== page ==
For years I was a fan of the game cricket. I was drawn into the game initially after watching the Indian movie Lagaan, which tells the story of a multicultural group of colonial subjects, untouchables, Hindus, Muslims and Sihks all banding together to challenge British imperial power over their lives on a cricket pitch. In the movie, the Indian team is able to defeat their imperial master at a game that he had long used to establish their superiority over those they ruled. The anti-colonial premise of the film was realized over decades when teams, most notably the West Indies, were able to rise up, defeat and dominate their former colonizer. This team of blacks and browns was able to triumph over England and the other predominantly white cricketing nations. Other teams such as India, Pakistan and Sri Lanka have followed. Postcolonial studies has taken up this issue, especially in the Caribbean, where we find CLR James’ book Beyond a Boundary.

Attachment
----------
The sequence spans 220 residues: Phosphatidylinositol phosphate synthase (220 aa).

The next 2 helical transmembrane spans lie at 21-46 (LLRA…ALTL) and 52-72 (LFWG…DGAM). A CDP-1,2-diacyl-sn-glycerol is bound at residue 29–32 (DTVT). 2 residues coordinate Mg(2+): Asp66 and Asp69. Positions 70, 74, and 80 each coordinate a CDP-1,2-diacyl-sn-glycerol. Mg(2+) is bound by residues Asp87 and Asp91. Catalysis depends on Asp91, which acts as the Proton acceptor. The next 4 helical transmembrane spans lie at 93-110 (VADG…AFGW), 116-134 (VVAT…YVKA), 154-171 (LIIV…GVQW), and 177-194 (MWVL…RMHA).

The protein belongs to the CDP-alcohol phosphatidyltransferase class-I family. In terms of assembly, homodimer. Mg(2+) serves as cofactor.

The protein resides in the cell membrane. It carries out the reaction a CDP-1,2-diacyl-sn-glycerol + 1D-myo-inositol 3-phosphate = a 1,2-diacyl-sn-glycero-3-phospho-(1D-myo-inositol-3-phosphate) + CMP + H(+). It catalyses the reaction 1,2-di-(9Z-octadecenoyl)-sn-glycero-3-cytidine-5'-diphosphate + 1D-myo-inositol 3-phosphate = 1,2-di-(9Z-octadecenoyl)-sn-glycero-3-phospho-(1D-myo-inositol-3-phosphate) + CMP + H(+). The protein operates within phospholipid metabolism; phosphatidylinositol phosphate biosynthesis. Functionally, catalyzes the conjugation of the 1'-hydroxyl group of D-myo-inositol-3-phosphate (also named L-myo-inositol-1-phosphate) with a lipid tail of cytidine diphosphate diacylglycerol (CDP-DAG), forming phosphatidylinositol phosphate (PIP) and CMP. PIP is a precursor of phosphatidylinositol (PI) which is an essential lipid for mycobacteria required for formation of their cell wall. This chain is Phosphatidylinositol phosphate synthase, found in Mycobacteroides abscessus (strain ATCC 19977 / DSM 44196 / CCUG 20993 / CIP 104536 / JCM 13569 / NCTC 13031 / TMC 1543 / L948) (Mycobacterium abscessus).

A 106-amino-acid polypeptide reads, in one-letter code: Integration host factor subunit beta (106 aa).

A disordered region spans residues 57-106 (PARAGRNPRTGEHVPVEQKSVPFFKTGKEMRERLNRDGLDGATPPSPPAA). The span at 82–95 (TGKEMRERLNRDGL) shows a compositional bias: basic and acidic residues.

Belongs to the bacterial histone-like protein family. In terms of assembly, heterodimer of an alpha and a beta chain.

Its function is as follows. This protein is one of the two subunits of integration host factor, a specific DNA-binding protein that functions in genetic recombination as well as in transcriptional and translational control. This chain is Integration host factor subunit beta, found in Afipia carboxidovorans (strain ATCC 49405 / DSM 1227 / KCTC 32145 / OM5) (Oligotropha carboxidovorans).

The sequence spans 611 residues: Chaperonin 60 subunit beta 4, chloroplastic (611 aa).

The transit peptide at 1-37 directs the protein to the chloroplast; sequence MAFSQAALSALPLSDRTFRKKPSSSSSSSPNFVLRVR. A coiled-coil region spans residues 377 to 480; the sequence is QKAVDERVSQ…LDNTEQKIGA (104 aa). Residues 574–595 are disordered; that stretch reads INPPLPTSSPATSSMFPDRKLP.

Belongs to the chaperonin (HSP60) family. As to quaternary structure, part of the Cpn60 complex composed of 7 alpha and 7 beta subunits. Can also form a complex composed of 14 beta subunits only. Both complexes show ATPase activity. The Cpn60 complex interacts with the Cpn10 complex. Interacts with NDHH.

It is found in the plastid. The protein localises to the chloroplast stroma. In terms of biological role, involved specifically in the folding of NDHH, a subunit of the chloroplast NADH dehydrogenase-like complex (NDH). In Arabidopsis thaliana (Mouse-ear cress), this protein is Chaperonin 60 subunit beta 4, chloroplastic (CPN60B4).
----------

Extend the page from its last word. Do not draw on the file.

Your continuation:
Viv Richards, a famous West Indies batsmen, who helped carry his team to the championship heights during his time on the field once said, “In my own way, I would like to think that I carried my bat for the liberation of Africa and other oppressed people everywhere.”
Ya-hu este na sinangan. Parehu i hinasso-ku, na gaige todu todu i bidada-hu un guinife para un mas maolek un mas gailibre na tano’. Todu hu cho’gue, hu cho’guiguiyi i Chamorro siha, na un diha siña u mana’libre.
This sentiment, which can easily be explained as idealistic, easily co-opted, and just plain celebrity nonsense, nonetheless carries within it the dreams of a better world, the hopes for decolonization.